Download presentation

Presentation is loading. Please wait.

Published byDakota Winward Modified about 1 year ago

1
Review for Finals

2
SEARCH CONSTRAINT SATISFACTION PROBLEMS GAMES FUZZY LOGIC NEURAL NETWORKS GENETIC ALGORITHM (not included in the exam) LOGIC (not included in the exam)

3
SEARCH – 15 marks CONSTRAINT SATISFACTION PROBLEMS – 10 marks GAMES – 8 marks FUZZY LOGIC – 7 marks NEURAL NETWORKS– 12 marks Allotment of marks Total = 60 marks FUNDAMENTALS (true or false)– 8 marks

4
Search

5
Input: MultipleObstacles: x, y, angle Target’s x, y, angle Robot Navigation Output: Robot angle, speed Obstacle Avoidance, Target Pursuit, Opponent Evasion

6
Cascade of Fuzzy Systems Adjusted Speed Adjusted Angle Next Waypoint N Y Adjusted Speed Adjusted Angle Fuzzy System 1: Target Pursuit Fuzzy System 2: Speed Control for Target Pursuit Fuzzy System 3: Obstacle Avoidance Fuzzy System 4: Speed Control for Obstacle Avoidance ObstacleDistance < MaxDistanceTolerance and closer than Target Actuators Path planning Layer: The A* Algorithm Multiple Fuzzy Systems employ the various robot behaviours Multiple Fuzzy Systems employ the various robot behaviours Fuzzy System 1 Fuzzy System 2 Fuzzy System 3 Fuzzy System 4 Path Planning Layer Central Control Target Pursuit Obstacle Avoidance

7
7SEARCH Background and Motivation General Idea: Search allows exploring alternatives 1 Background Uninformed vs. Informed Searches Any Path vs. Optimal Path Implementation and Performance Topics for Discussion: These algorithms provide the conceptual backbone of almost every approach to the systematic exploration of alternatives.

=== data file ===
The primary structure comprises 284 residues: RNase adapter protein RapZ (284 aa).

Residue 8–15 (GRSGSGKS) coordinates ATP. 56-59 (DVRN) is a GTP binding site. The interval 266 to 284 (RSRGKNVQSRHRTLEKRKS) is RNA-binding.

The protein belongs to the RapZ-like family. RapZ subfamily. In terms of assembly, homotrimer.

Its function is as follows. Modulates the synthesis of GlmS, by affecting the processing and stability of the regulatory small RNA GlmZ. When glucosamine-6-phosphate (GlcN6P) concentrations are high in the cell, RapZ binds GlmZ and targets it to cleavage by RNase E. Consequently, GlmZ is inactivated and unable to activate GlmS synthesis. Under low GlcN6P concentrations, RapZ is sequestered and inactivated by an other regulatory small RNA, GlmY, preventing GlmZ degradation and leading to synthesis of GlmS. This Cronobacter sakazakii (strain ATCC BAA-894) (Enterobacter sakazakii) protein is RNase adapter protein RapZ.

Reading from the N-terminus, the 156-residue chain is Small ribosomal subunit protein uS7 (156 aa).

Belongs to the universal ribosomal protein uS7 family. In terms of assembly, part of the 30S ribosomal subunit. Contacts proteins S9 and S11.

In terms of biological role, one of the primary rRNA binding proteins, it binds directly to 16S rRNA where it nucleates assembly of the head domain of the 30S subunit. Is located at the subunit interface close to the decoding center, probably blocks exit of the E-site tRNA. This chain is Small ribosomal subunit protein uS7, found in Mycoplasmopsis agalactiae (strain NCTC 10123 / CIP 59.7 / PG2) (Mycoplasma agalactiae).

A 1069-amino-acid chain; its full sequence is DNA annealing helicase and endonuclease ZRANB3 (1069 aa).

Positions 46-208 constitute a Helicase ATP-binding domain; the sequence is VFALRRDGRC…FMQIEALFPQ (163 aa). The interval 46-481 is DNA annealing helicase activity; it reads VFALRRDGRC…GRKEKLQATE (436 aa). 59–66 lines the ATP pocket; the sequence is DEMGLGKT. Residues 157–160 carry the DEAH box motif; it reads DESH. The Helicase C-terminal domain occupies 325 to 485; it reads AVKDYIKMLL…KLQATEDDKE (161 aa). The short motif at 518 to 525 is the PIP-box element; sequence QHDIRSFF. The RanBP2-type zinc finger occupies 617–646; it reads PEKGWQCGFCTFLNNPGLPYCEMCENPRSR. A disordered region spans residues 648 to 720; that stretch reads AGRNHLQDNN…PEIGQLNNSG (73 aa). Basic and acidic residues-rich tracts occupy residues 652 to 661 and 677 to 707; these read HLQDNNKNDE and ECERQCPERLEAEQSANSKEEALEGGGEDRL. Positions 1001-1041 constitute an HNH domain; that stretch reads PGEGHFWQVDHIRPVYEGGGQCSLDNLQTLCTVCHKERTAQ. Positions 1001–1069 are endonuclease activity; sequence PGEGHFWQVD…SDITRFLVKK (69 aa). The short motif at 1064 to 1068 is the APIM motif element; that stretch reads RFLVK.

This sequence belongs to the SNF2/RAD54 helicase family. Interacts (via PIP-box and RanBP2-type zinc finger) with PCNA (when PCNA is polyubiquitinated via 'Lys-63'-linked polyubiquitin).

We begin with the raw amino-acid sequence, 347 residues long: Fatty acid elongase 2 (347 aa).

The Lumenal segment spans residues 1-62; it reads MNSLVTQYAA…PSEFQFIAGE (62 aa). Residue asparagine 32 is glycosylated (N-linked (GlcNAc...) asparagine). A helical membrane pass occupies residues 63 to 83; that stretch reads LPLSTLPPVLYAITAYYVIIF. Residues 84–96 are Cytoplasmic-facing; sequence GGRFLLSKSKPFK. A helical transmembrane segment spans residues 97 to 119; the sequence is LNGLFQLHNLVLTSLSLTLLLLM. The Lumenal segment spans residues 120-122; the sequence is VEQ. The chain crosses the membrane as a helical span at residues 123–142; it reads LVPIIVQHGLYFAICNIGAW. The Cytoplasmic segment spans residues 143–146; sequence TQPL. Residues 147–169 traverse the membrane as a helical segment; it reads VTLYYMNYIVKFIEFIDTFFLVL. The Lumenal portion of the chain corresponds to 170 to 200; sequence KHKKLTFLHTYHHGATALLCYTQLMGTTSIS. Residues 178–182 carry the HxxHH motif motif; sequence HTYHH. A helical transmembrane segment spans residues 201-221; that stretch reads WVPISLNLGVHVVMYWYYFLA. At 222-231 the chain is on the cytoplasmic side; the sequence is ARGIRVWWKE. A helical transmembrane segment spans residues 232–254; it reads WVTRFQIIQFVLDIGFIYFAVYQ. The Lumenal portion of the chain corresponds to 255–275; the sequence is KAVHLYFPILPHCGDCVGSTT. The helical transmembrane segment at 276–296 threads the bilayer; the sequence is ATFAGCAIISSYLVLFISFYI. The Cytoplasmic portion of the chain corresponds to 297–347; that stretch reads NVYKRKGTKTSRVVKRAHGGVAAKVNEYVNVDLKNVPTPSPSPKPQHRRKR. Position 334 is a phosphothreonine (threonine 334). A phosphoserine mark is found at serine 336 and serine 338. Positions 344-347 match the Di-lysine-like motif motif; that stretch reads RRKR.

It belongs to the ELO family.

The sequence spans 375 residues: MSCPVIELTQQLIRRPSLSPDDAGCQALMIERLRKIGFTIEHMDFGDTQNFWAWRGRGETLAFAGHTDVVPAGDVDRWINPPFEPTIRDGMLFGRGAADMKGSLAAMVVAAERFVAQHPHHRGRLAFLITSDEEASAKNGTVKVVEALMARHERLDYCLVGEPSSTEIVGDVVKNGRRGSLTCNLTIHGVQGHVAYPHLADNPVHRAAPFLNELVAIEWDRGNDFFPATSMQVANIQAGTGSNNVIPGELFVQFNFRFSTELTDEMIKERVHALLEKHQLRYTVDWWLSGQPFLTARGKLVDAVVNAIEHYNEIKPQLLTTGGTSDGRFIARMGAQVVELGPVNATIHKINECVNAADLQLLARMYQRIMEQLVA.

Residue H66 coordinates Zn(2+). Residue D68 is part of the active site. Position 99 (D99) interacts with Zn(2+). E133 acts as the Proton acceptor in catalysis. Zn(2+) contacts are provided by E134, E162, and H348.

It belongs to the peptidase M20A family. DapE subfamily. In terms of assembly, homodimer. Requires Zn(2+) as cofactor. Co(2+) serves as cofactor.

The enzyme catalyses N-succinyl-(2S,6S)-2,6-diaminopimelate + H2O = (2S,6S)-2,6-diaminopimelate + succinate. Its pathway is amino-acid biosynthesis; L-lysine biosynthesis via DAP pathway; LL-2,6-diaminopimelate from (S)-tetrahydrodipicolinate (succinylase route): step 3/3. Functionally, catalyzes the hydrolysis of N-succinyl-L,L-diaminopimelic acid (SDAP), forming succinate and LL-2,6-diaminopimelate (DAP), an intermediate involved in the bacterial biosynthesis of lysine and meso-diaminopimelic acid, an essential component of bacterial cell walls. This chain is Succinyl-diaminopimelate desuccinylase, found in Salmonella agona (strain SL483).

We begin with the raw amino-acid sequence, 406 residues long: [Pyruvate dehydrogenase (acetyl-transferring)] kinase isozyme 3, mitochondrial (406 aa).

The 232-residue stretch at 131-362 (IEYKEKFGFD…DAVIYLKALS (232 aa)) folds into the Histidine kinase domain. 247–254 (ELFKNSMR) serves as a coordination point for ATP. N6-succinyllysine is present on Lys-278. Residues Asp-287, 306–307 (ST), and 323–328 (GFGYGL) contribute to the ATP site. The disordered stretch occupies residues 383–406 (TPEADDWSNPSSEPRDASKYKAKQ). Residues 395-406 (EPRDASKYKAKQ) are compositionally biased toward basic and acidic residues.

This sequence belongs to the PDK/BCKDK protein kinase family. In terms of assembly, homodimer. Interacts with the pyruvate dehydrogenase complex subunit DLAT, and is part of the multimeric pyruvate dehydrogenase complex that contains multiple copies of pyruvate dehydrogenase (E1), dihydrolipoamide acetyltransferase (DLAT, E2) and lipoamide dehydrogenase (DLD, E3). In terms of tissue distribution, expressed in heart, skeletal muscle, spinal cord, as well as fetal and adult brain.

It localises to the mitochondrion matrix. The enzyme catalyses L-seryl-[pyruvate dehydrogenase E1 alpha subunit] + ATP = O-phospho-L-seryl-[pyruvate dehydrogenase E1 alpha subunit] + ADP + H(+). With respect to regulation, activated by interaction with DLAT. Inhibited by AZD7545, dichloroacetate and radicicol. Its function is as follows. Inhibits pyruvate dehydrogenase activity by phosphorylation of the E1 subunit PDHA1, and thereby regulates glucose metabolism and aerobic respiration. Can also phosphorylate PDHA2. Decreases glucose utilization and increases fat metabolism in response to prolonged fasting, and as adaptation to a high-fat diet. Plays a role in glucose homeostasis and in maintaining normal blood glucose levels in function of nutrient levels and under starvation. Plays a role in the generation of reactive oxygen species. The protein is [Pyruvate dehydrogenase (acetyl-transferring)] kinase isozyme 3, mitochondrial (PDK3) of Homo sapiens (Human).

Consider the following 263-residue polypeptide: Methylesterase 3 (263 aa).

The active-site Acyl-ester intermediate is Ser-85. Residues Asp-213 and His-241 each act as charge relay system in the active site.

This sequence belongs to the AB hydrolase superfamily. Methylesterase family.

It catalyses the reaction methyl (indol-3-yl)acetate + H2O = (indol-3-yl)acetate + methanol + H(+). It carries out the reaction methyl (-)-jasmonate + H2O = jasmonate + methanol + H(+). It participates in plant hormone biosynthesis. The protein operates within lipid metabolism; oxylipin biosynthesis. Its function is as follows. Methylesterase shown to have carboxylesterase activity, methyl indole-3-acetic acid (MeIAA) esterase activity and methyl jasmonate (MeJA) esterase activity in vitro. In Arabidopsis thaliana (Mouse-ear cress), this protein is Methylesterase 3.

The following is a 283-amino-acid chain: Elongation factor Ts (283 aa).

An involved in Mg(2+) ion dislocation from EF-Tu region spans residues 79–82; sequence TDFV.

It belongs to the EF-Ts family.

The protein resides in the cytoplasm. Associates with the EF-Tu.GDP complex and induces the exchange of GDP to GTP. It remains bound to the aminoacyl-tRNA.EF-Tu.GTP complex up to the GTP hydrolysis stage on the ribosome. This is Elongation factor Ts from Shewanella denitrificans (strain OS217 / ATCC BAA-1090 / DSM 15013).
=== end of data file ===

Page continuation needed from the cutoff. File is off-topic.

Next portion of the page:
8
8SEARCH Graph Search as Tree Search 1 C A D G graph search problems tree search problems We can turn graph search problems (from S to G) into tree search problems by: 1. Replacing undirected links by 2 directed links 2. Avoiding loops in path (or keeping track of visited nodes globally) S B S D D CGCG AB G C

9
9SEARCH More Abstract Example of Graphs Planning actions (graph of possible states of the world) 1 ABC AB C AB C A B C A B C Put C on A Put C on B Put B on C Put A on C Here, the nodes denote descriptions of the state of the world Path = “plan of actions”

10
10SEARCH Classes of Search 3 ClassNameOperation Any Path Uninformed Depth-FirstSystematic exploration of the whole tree until a goal is found Breadth-First Any Path Informed Best-First Uses heuristic measure of goodness of a state (e.g. estimated distance to goal) Optimal Uninformed Uniform-Cost Uses path-length measure. Finds “shortest” path. Optimal Informed A* Uses path “length” measure and heuristic. Finds “shortest” path.

11
11SEARCH Simple Search Algorithm A Search Node is a path from some state X to the start state e.g. (X B A S) e.g. (X B A S) 3 1.Initialise Q with search node (S) as only entry; set Visited = (S). The state of a search node is the most recent state of the path e.g. X e.g. X Let Q be a list of search nodes e.g. (X B A S) (C B A S) …) e.g. (X B A S) (C B A S) …) Let S be the start state. 2. If Q is empty, fail. Else, pick some search node N from Q. 3. If state (N) is a goal, return N (we’ve reached the goal). 4. (Otherwise) Remove N from Q. 5. Find all the descendants of state (N) not in Visited and create all the one-step extensions of N to each descendant. 6. Add the extended paths to Q; add children of state (N) to Visited. 7. Go to Step 2. Critical Decisions: Step 2: picking N from Q. Step 6: adding extensions of N to Q.